Whiskey Off-Road honors cyclist
When Mike Janelle unexpectedly passed away from a heart attack in his sleep this past Thanksgiving, the cycling community lost one of its most revered professional riders.
Saturday morning in downtown Prescott, organizers of the fifth-annual Whiskey Off-Road dedicated the endurance mountain biking event to the memory of the 40-year-old Janelle - the local race's 2007 Men's Open class champion who hailed from Avon, Colo., outside Vail.
About 600 riders, primarily from the Southwest, came together for the race, which started at the corner of Goodwin and Montezuma streets and wound through Prescott National Forest trails before wrapping up downtown.
The event's 50-mile flagship race climbs a total of 6,800 feet in elevation, from Prescott to Skull Valley and back.
Janelle, a top-notch endurance racer and ski instructor, was a three-time Race Across America team champion and a two-time U.S. World Championship Marathon Team member.
He also was a three-time U.S. National Championship podium finisher who won the "24 Hours of Moab" in Utah on a trio of occasions.
At the time of his death, Janelle's wife, Maribel, was expecting the couple's first child. She delivered a baby boy, also named Michael, just a few weeks ago, on April 7.
"Mike embodied everything that was good about mountain biking," said Todd Sadow, president of Tucson-based Epic Rides Inc., which puts on the Whiskey Off-Road. "In addition to being a tremendous athlete, he was a friendly, compassionate person."
Friday night on the south side of the courthouse square's steps, Janelle's father, Jack, and former teammate Jay Henry spoke about their memories of Janelle, a 13-year pro, at the race's pre-ride meeting.
"Most of all, it was fun riding with Mike," said Henry, a training partner with Janelle since 1992. "He was friendly to anybody, whether you were a professional or a first-time racer. He had a magnetic, larger-than-life personality."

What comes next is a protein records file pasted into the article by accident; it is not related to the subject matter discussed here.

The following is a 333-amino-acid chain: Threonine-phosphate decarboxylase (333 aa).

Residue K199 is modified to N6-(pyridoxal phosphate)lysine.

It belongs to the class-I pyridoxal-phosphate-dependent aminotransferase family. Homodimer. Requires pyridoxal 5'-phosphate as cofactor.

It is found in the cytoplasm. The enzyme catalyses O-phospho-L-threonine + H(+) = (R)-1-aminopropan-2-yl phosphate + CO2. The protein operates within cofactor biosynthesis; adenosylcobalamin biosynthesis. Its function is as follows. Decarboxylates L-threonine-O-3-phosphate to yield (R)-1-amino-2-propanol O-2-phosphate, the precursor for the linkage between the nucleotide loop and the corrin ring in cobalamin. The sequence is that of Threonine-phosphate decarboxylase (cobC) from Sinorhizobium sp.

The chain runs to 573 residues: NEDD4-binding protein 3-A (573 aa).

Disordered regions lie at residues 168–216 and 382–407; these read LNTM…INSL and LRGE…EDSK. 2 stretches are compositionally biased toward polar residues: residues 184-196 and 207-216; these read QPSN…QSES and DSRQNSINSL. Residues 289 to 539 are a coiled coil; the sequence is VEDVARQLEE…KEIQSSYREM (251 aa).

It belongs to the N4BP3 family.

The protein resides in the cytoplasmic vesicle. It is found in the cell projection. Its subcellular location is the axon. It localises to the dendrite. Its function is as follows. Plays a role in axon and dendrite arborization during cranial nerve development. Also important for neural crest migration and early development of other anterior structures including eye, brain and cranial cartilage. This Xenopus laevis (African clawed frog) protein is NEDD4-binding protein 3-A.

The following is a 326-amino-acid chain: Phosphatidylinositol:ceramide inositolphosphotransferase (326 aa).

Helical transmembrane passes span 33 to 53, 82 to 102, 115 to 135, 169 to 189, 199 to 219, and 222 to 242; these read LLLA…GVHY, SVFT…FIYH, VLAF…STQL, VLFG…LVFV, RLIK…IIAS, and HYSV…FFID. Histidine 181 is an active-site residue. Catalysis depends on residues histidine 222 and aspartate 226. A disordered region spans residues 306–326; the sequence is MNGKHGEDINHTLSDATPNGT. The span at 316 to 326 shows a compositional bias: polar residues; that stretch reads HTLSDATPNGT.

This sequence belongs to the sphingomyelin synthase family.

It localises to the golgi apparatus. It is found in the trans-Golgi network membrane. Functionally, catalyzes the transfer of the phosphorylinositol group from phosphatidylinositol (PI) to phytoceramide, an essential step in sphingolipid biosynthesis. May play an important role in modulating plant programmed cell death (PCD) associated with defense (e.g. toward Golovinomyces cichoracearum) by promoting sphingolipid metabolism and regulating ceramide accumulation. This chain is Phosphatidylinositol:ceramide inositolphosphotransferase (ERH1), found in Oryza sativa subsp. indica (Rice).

For the past five years Janelle's parents have lived in Peeples Valley, a small ranching community in southern Yavapai County. On Friday, Jack brought Mike's first bike with him to show to the courthouse crowd.
"Michael loved it here - that's why he came down from Colorado to ride in this race," said Jack, a former racer who rode non-competitively in Saturday's event in memory of his son. "He came down here to visit and train to get out of the snow."
Lynne Janelle, Mike's mother, said her son started walking at 8 months and riding a bicycle when he was 3 years old - without training wheels. At age 5, Mike took his first Century Bike Ride, a 100-miler.
"He always loved cycling and had incredible endurance," she said. "We supported him and never pushed him. It was totally his own idea."
Janelle's Gary Fisher/Tokyo Joe's teammates, Gretchen Reeves and Henry; Subaru-Gary Fisher's Nat Ross; and longtime friend and mechanic Myron Billy also rode in honor of Janelle Saturday.
Janelle was the driving force behind the highly successful Colorado-based Team Beaver Creek-Catlin, riding alongside buddies Jimi Mortenson, Zach Bingham and Ross.
In June the team won the four-person team category at the 2007 Race Across America, their third straight victory in the five-day cross country road-relay race. (They rode as Team Beaver Creek-Vail in 2005 and 2006.)
This past July, Janelle placed fifth at the USA Cycling Mountain Bike Marathon National Championships. Later that month, he was runner-up in the Breckenridge 100, the fourth event in the National Ultra-Endurance Series.
"His willingness to go out and share the experience with everybody made him special," said Ross, a Race Across America teammate of Janelle's who is a 10-year pro. "It didn't matter that he won. He wanted to challenge himself."
Epic Rides has established a memorial fund to support Janelle's wife and son. Donations can go to: Mike Janelle Memorial Fund, c/o First Bank of Avon, P.O. Box 5270, Avon, CO 81620.
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